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James Cameron comes up with a six-part series Super/Natural before the release of the new Avatar

Cameron sees Super/Natural as a logical extension of his latest filmmaking, which includes the upcoming fantasy Avatar: The Way of Water.

James Cameron comes up with a six-part series Super/Natural before the release of the new Avatar
Super/Natural is a six-part series from National Geographic now streaming on Disney+Hotstar/Twitter
  • Team OTTplay

Last Updated: 05.35 PM, Sep 24, 2022

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A brand-new wildlife documentary programme claims to provide viewers with vivid, clear footage of amazing animal behaviour. Ever heard that before?

James Cameron, the creator of Avatar, has been brought on as executive producer of Super/Natural, a six-part National Geographic series that is now available to stream on Disney+. He has incorporated visual effects on top of cutting-edge filmmaking technology.

With their bellows twisting the air, ponderous attacks that produce shock waves in the sand, or pheromones from a bug depicted as bursting toxic clouds, the creatures can occasionally be transformed into something akin to actors in a Marvel movie. When sugars enter the roots of trees, they begin to glow.

Cameron said, "We're not truly making a superhero movie out of it or faking it. We are opening a doorway for our limited senses into a natural realm that extends much beyond what we can directly perceive."

The episodes are organised according to themes, such as "eat or be eaten," "the mating game," and "bloodlines," and viewers are treated to stunning visuals as cameras record everything from bottlenose dolphins working with Brazilian fishermen to catching mullet to fireflies in Mexico putting on a synchronised light show.

Utilising high-tech equipment like drones and high-speed cameras, photographers undertook 80 animal shootings in 25 different nations armed with the most recent scientific data. Cameron noted the many wavelengths they attempted to record, including infrasound, ultrasound, ultraviolet, and infrared.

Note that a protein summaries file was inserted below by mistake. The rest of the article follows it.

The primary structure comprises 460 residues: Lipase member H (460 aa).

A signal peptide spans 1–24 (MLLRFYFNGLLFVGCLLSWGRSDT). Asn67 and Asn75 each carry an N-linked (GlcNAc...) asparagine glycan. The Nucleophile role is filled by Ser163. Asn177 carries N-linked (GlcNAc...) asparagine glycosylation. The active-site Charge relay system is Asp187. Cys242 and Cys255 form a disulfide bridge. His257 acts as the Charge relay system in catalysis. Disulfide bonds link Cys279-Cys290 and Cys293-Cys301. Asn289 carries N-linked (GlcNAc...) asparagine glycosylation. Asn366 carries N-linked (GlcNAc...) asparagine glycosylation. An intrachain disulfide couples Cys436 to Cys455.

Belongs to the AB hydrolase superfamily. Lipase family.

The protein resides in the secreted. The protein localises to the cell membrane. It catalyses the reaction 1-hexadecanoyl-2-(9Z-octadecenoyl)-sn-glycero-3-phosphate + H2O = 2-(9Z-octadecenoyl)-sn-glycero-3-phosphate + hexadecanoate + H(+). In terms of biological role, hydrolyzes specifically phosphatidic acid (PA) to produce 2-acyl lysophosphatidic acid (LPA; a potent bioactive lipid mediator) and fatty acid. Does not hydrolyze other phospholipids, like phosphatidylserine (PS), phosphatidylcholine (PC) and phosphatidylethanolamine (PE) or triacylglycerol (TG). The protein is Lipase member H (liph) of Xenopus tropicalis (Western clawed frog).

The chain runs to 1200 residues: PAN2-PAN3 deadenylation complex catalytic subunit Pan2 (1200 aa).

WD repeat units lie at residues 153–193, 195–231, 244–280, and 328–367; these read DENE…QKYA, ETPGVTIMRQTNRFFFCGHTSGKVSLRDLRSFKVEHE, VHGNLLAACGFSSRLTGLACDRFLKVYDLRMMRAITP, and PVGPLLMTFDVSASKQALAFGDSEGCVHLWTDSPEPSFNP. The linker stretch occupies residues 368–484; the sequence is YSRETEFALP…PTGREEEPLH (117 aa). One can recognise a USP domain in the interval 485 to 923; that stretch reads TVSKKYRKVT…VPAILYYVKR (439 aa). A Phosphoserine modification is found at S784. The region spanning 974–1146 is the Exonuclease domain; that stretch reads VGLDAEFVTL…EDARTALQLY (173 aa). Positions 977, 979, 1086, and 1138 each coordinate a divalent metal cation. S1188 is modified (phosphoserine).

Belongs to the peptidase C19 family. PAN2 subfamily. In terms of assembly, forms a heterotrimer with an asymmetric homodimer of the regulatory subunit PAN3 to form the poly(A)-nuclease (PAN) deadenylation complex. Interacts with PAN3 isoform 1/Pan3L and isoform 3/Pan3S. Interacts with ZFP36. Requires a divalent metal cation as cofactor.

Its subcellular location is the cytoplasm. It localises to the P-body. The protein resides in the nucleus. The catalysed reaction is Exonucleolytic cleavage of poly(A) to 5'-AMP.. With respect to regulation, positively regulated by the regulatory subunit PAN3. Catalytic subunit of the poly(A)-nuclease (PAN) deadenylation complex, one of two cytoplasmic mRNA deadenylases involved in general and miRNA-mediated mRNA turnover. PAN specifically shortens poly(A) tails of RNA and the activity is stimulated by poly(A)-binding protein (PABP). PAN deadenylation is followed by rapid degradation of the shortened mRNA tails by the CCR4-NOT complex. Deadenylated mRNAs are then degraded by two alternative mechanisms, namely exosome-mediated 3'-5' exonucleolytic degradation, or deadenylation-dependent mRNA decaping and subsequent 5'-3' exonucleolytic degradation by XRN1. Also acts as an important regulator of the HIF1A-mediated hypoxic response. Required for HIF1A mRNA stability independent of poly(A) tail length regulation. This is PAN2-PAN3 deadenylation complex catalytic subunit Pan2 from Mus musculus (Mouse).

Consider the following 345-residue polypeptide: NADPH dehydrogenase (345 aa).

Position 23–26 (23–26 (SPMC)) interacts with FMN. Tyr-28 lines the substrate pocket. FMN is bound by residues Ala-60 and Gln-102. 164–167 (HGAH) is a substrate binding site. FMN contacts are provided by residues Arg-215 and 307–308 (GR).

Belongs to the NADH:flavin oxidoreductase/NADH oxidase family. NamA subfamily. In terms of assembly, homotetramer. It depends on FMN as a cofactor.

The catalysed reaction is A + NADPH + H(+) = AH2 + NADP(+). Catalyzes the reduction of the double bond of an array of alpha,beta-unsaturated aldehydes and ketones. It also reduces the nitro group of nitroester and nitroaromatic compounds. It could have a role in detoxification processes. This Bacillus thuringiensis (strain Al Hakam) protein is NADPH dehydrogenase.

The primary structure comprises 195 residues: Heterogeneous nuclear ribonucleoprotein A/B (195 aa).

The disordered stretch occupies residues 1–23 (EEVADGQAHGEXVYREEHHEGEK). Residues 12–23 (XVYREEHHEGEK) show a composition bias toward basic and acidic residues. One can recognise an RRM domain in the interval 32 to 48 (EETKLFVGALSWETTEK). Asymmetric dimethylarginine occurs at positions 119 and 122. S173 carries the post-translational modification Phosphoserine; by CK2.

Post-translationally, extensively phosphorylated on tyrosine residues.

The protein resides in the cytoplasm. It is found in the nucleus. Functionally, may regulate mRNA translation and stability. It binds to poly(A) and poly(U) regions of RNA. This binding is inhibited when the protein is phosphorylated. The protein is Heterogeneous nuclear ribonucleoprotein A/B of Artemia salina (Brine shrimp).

“What’s our purpose in this? Not just to entertain, but absolutely to teach and to show the wonder, the majesty, the complexity, of nature,” said Cameron. “We’re going to pull out every trick we know as entertainers, as storytellers, to try to get that engagement.”

So unlike a traditional nature documentary where adding effects is a strict no-no, Super/Natural allows us to feel what bat sonar might look like, see what a bumblebee sees or how bears communicate with invisible clues.

“The bear can smell pheromones, but we can’t see it. It’s a visual medium; it’s not a smell medium,” he said. “It is real. It’s just that we can’t see it. So we have to use the effects to see as they see or to smell as they smell.”

Benedict Cumberbatch, who narrates the series, uses descriptions that are vivacious, cunning, and delectable.

Cameron was full of praise for Cumberbatch: “He doesn’t just narrate it; he acts it,” he said. “He gets you inside what’s happening in a way that I think is very relatable.”

Cameron, an ardent environmentalist and vegan, sees Super/Natural as a logical extension of his latest filmmaking, which includes the upcoming fantasy Avatar: The Way of Water. In both, he hopes to reawaken a sense of wonder for the natural world.

“The natural history stuff is not just a side gig to making Avatar movies. They go together perfectly as something equally exciting to me,” he said. “It always awakens in me this sense of amazement at how complex nature is.”

That amazement is captured in the series with images of glow-in-the-dark flying squirrels soaring the length of a football field, burrowing owls copying the sound of a snake rattle to scare away predators and devil rays leaping 6 feet out of the ocean.

Cameron's last documentary series on animals was Secrets of the Whales narrated by Sigourney Weaver. The director has fond memories from growing up in Canada of exploring the woods, trapping insects and watching birds.

Titanic: The Final Word with James Cameron photo 3
Titanic: The Final Word with James Cameron photo 3

“It blows your mind how amazing nature is, things that we just take for granted, and how nature has developed all these different amazing strategies for these animals and these plants over millions of years.”

He also took a gentle swipe at the attention the latest images from the James Webb Space Telescope have garnered, from Neptune's rings to galaxy clusters.

“This is the only planet we know of for sure — evidence-based — that has life. And it’s an amazing planet,” he said. "There are hundreds of millions of species here as opposed to Mars, where we don’t even know if there is one species.

“I love Mars. I love exploration in space and underwater. But we have to take care of this planet. We have to understand it before we destroy it.”

(With inputs from agencies)

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